The single most important cause of unrest in Hong Kong, and the core reason why it will be enormously difficult to overcome, is the lack of trust that permeates the political system. People don’t trust the courts in China, and many do not trust the SAR government to be strong enough to withstand pressure to extradite people for political purposes. At the same time, the Chinese Communist Party (CCP) – for good reasons – does not trust Hong Kong to protect its national interests. Overcoming this mutual suspicion is at the heart of any resolution to the current state of unrest.
What is at risk is the right of the world’s third most important business and financial center to manage its own affairs within the context of the People’s Republic of China. It is well past time for all sides to take a step back from the brink of disaster.
Continue reading “China needs to trust Hong Kong, and vice versa”
Weak demand, soft trade, muted inflation and much of it is due to policy mistakes such as Trumpism and Brexit. Global GDP is forecast to rise 3.2% this year and 3.5% in 2020, both down from the April 2019 forecast.
In the Advanced Economies, the pattern is reversed: 1.9% this year, slowing to 1.7% in 2020. Emerging Asia will grow 6.2% in each year, and with the exception of the CIS (1.9% => 2.4%) and sub-Saharan Africa (3.4% => 3.6%), the rest of the developing world is stuck at 1%, more or less.
Continue reading “World Economic Outlook, July 2019”
1. The Trump Tax Reform, As Seen in the U.S. Balance of Payments Data
2. Knowledge in the hands of the best, not the rest: The decline of US business dynamism
3. US Multinationals Expand their Foreign-based Research and Development
Continue reading “Insights for people who think about policy, seriously.”
[first published in Harbour Times July 2, 2019: https://harbourtimes.com/2019/07/02/stop-bad-mouthing-the-peg/?fbclid=IwAR1N6Aioj0IFTwqXvaKMh03p5-6FuguRap6Ria5-Hk0U10wTutzBzg5dRkM ]
The surprisingly broad and persistent protests that erupted in Hong Kong in early June call into question a host of established institutions and familiar arrangements, and rightly so. This is not that story. Rather, it is a warning about the dangers that arise when amoral profit-seekers play fear games.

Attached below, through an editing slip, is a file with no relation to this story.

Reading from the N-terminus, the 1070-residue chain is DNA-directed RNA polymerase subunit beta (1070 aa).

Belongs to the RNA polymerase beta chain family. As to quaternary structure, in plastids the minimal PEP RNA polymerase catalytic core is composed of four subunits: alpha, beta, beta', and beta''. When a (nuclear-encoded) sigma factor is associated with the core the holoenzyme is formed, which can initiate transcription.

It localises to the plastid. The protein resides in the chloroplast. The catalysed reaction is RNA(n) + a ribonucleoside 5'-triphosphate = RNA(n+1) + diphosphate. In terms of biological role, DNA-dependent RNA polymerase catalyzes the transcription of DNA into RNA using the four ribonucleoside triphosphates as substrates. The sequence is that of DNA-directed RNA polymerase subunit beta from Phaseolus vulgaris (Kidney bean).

Continue reading “Stop bad mouthing the peg”
Who are the biggest abusers of the international trading system, as measured by much too large current account surpluses? And, given that these are only those with a consistent record of piling in on over a sustained period, who are therefore the biggest currency manipulators?
Continue reading “Who are you calling a manipulator?”
Trump’s trade war is not only economically ineffective, it is also directly opposed to the best interests of American consumers.
Trade diversion has been enormously positive for the American consumer because of the dramatic reduction in the price of imports. The fact that car parts were made in the US and then production shifted to Japan and other parts of East Asia is a historical fact that both reduced the prices consumers (and original producers) paid, but also cost some jobs.
Continue reading “Trade wars”
Here’s a radical idea for electoral reform.
Determine the number of congressional representatives from each state based on the average number of ballots cast in the three previous mid-term elections. Since every state gets at least one representative, the state with the fewest ballots cast – Wyoming – sets the standard. In the 2010, 2014, and 2018 midterm elections, Wyoming cast an average of 189,083 ballots. So, each state gets a representative for every 189,083 ballots cast (rounded off).
Continue reading “US congressional reform”